A new, tougher concrete mixture is expected to lengthen the lifespan of a Washington D.C. bridge after being applied.
Ultra-high-performance concrete reinforced with fine sand and steel fibers will be applied to the Southern Avenue Bridge over the Suitland Parkway in Southeast. It’s the first time ultra-high-performance concrete is being used in the District.
“It gives us a coating for our bridges that provides protection that is so much stronger than anything we’ve been using,” D.C. Department of Transportation Deputy Director Sharon Kershbaum told NBC4 Washington.
Typical concrete mixtures have an estimated 15-20 years of life, according to the Federal Highway Administration. The new concrete is expected to last more than 70 years.
“So, our regular concrete, it would withstand 4,500 PSIs, so pounds per square inch of pressure,” Kershbaum told NBC4. “This new material would withstand 12,000 PSIs.”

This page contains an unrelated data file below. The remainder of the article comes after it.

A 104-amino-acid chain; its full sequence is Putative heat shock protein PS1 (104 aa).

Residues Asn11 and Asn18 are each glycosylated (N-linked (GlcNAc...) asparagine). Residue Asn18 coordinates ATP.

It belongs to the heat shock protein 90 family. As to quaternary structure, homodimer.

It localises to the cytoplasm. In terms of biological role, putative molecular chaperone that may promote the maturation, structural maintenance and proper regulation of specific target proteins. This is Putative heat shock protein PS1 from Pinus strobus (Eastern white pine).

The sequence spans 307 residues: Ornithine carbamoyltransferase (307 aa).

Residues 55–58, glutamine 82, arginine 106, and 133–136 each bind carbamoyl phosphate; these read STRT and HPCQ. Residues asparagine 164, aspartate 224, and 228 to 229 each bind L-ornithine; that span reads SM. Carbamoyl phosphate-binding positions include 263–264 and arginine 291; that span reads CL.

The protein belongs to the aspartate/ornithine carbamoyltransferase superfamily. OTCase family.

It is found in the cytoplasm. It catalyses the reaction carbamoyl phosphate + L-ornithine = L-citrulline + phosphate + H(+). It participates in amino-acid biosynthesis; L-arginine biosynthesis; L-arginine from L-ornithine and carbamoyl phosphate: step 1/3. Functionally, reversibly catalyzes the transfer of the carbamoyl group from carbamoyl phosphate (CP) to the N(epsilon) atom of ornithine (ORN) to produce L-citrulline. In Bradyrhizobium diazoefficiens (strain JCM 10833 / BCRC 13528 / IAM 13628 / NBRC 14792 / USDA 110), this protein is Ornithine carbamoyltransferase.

The D.C. Department of Transportation (DDOT) received a $1 million grant from the federal government to try out the new concrete. If the agency is pleased with the results, the ultra-high-performance concrete could be used on some of D.C.’s 200 other bridges.
“What we’re doing is we’re finding ways to build bridges better,” said Benjamin Graybeal of the Federal Highway Administration to NBC4.
The material cuts down on the number of times roads have to be closed for repairs, which helps the environment by keeping traffic flowing and not sitting in delays.
More than 250 bridges in the country now have this kind of material. A major project in New Jersey right outside of New York City just used the material.
More federal grants that could provide more of the new concrete are expected to be announced soon.
Source: NBC4 Washington